The Power of Allies — What We Owe to Each Other

November 2, 2020
A small group hold a candlelit vigil to mark what would have been the birthday of George Floyd, in Windrush Square in Brixton on October 14, 2020 in the Brixton neighborhood of London, England. (Photo by Dan Kitwood/Getty Images)

I was almost 40 when my parents first told me about their lives in Vienna during and after the Anschluss (the annexation of Austria into Nazi Germany). We were having afternoon pastries and coffee in a Washington, D.C. café in June 1994, after a family visit to the United States Holocaust Memorial Museum.

Both my parents lived through the Anschluss and Kristallnacht, their lives disrupted by expropriation of property and home, expulsion from school, the threat of incarceration and the daily fear of harm from a regime that based its policies on the dehumanization and destruction of a people. Separately, they fled their homeland for the United States. They both struggled after they arrived in the United States, facing bias because they were Jews, immigrants and had a German accent.

In conveying their experiences, my parents remarked that their vicissitudes seemed part of another life divorced from their current lives in the United States. My sense of their stories was that they were dream-like in their telling, devoid of the horror and fear that I assumed must have loomed large in their experience.

The killing of George Floyd on May 25, 2020 by a white Minneapolis police officer, the killing of many other Black men and women, including Ahmaud Arbery and Breonna Taylor, and a woman using her white privilege to retaliate against a Black man who requested that she leash her dog, all came during a pandemic whose impact disproportionately landed on Black and Latino shoulders. The shocking examples of the pain, perniciousness, and pervasiveness of racism have continued.

The demonstrations and protests catalyzed by these tragic killings have focused sorely-needed conversations on police brutality and practices, the role of police in society, and overt and implicit race-based bias. The issue played a role in the Democratic and Republican National Conventions, but now seems somewhat overshadowed in the November election coverage. Nevertheless, a wall of societal denial appears to have, finally, shown cracks.

I am not Black, but these issues are deeply personal to me. The recent events leading to the demonstrations remind me of my parents’ experiences growing up under a government bent on their extermination, which sensitized me to the dangers of explicit bias and dehumanization. During my 25 years with my partner, a Black man, I have heard of his experiences with the police, including when he was followed one night in Beverly Hills while walking to his parked car. The police continued to follow him as he was driving, until he had left that city’s limits. Having spent time with my partner’s family, I have heard — amid all their successes and accomplishments — stories and comments about actual and expected mistreatment by white people, or how the cards are stacked in their favor. I recently read a racist email to an office where my partner’s niece was hired. I have seen the social media posts by his cousins, successful Black women who have witnessed disrespect and microaggressions.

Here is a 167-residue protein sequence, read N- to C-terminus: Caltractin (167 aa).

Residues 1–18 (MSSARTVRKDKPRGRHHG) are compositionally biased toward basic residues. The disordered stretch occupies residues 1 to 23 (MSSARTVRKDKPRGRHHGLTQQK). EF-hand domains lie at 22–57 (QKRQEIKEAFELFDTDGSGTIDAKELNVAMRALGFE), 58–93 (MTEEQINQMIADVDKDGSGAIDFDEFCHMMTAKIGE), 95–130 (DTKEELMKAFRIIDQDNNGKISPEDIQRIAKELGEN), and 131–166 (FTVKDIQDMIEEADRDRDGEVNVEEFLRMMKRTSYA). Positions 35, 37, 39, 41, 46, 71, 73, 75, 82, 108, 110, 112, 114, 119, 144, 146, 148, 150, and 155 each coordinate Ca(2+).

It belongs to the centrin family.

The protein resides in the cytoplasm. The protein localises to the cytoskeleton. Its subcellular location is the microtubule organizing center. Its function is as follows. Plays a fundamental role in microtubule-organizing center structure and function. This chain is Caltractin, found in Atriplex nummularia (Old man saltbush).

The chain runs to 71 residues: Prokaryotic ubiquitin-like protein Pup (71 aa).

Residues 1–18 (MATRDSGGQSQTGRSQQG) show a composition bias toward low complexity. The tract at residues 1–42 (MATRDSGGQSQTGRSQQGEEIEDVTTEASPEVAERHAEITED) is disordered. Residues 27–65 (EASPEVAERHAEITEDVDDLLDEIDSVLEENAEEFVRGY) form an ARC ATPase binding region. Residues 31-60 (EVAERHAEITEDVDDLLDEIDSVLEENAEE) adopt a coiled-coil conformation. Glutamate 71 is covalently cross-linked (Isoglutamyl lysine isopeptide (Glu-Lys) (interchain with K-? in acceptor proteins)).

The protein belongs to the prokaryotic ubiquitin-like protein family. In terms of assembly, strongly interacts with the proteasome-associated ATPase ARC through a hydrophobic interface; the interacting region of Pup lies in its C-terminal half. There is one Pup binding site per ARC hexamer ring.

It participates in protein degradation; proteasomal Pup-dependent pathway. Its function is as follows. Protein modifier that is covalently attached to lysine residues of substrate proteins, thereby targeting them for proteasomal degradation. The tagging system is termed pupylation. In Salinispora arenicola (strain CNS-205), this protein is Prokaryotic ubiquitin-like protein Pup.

Close friends who are Black have told me of encountering bias. For example, while one of my friends was out one night on his own, he was asked for two forms of identification to enter a club. We had been there a week earlier and had been granted entry without showing ID At some firms where I have worked, I have noticed subtle questioning of and judgments regarding a Black job applicant, questioning that was different from those directed toward white candidates.

My partner’s extended family offered many lessons in love, acceptance, and support as I became integrated into the family. One lesson from several years ago exemplifies how the simple courage of having someone’s back — being an ally — can make a difference when he or she faces bigotry:

For a few years, my partner’s family participated in what they called Family Church Sundays. Every couple of months, the extended family attended the church of one of the family members and ate brunch together. One Sunday, the family attended the church of my partner’s cousin and his wife in Long Beach. My partner, our then-young son and I joined them. This was years before the U.S. Supreme Court held that same-sex marriage is entitled to the same recognition as marriage between a man and a woman.

After about an hour of prayer, the pastor started to exhort the congregation about the abomination of same-sex marriage, and admonished church members not to tolerate the sin of lesbian and gay relationships. My immediate thought was that, while I abhorred the message and did not want my son exposed to such hate, I also did not want to disrespect my partner’s family, who had included us in their gatherings. But before I could decide what to do, the couple whose church we were attending stood up, the rest of the family stood, and we filed out of our pews and exited the church. No drama, nothing said, but also no question about where the family stood. They stood behind their relative, his partner and their son.